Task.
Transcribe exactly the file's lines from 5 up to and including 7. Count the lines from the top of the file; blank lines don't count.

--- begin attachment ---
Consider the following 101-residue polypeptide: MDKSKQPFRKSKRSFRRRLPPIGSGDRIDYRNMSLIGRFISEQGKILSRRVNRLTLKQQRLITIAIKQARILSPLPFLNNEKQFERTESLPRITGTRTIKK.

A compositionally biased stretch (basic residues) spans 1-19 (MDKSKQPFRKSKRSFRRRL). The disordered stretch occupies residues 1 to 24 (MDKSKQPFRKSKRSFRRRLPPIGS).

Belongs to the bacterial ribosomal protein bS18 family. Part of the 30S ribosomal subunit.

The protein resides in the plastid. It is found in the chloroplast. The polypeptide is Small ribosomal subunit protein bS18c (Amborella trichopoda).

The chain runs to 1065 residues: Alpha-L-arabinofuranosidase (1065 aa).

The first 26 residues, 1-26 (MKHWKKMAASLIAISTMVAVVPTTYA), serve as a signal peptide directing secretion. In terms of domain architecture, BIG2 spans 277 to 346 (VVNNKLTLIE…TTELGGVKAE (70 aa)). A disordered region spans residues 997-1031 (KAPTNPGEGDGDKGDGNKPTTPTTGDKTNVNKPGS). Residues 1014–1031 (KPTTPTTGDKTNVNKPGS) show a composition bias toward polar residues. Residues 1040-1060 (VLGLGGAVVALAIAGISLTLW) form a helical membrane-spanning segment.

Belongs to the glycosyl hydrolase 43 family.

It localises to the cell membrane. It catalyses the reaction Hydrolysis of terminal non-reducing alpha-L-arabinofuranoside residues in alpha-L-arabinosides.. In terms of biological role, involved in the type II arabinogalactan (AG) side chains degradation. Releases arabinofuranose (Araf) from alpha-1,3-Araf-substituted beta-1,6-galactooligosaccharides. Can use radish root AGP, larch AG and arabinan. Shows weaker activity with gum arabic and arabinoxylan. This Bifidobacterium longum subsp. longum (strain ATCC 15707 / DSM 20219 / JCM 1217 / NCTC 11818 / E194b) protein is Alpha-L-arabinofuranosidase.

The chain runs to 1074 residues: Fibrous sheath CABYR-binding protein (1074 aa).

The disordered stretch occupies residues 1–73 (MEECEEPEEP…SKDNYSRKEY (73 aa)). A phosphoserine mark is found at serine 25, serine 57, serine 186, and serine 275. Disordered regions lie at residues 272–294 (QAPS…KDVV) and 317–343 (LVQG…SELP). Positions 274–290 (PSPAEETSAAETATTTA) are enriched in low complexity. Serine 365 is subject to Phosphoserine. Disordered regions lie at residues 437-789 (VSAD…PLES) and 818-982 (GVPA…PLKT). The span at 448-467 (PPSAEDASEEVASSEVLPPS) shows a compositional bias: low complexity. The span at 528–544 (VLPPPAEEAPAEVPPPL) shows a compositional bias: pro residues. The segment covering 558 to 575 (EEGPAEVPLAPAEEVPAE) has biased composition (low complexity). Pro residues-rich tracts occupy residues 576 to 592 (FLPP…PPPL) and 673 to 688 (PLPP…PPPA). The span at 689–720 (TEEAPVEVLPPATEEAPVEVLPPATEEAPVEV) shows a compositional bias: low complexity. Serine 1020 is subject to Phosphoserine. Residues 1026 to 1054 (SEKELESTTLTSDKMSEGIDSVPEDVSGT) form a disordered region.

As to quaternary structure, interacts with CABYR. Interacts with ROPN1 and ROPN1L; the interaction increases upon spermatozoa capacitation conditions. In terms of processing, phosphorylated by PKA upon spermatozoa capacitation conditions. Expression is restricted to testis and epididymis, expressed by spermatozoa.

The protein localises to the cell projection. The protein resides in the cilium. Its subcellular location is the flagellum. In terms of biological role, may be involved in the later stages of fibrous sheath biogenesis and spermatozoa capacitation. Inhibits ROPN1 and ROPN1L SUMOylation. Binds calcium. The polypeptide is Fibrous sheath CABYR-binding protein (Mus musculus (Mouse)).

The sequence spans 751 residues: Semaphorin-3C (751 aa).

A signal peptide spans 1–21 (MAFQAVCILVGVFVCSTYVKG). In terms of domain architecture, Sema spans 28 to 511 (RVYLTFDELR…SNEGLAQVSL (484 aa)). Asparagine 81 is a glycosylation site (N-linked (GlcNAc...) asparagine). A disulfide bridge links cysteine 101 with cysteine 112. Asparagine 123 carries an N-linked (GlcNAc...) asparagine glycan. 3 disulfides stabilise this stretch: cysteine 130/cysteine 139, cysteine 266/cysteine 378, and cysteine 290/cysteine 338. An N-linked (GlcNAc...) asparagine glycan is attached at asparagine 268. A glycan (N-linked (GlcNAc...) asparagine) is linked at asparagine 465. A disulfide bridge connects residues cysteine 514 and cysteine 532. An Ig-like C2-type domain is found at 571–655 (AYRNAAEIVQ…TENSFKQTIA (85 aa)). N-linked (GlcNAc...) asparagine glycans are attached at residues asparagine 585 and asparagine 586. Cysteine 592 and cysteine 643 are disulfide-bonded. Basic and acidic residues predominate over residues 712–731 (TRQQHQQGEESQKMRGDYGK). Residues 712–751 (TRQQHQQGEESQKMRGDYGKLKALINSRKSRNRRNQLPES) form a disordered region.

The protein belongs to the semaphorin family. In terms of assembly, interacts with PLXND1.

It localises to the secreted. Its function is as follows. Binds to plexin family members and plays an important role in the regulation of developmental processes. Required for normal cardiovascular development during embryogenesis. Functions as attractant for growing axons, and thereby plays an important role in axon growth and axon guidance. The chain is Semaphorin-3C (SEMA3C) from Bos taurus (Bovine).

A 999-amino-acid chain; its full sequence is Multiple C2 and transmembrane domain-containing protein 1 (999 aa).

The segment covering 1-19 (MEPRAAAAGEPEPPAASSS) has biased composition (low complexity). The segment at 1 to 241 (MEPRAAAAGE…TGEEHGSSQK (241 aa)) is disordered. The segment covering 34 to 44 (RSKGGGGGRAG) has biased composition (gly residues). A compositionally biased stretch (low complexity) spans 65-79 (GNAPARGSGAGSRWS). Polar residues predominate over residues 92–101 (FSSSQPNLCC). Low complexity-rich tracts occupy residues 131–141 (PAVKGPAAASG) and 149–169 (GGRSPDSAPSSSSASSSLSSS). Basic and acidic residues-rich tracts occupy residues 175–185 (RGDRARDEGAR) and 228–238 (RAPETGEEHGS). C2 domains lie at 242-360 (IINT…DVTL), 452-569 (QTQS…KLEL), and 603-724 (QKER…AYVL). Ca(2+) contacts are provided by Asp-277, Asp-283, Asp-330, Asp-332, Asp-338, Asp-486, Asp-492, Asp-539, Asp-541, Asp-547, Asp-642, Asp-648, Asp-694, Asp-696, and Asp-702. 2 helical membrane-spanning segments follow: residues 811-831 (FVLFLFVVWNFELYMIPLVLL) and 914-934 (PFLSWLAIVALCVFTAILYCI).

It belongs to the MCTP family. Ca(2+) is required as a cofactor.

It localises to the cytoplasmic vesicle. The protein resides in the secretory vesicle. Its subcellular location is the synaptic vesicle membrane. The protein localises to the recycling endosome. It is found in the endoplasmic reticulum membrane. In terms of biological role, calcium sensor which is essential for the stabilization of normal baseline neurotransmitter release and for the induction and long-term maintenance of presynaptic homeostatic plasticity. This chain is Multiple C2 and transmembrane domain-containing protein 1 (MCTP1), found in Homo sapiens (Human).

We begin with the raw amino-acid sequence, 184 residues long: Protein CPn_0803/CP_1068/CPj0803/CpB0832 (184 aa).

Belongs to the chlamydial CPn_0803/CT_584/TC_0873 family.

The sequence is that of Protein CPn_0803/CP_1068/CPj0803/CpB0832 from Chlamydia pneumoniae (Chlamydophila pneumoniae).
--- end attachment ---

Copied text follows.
The chain runs to 1065 residues: Alpha-L-arabinofuranosidase (1065 aa).

The first 26 residues, 1-26 (MKHWKKMAASLIAISTMVAVVPTTYA), serve as a signal peptide directing secretion. In terms of domain architecture, BIG2 spans 277 to 346 (VVNNKLTLIE…TTELGGVKAE (70 aa)). A disordered region spans residues 997-1031 (KAPTNPGEGDGDKGDGNKPTTPTTGDKTNVNKPGS). Residues 1014–1031 (KPTTPTTGDKTNVNKPGS) show a composition bias toward polar residues. Residues 1040-1060 (VLGLGGAVVALAIAGISLTLW) form a helical membrane-spanning segment.

Belongs to the glycosyl hydrolase 43 family.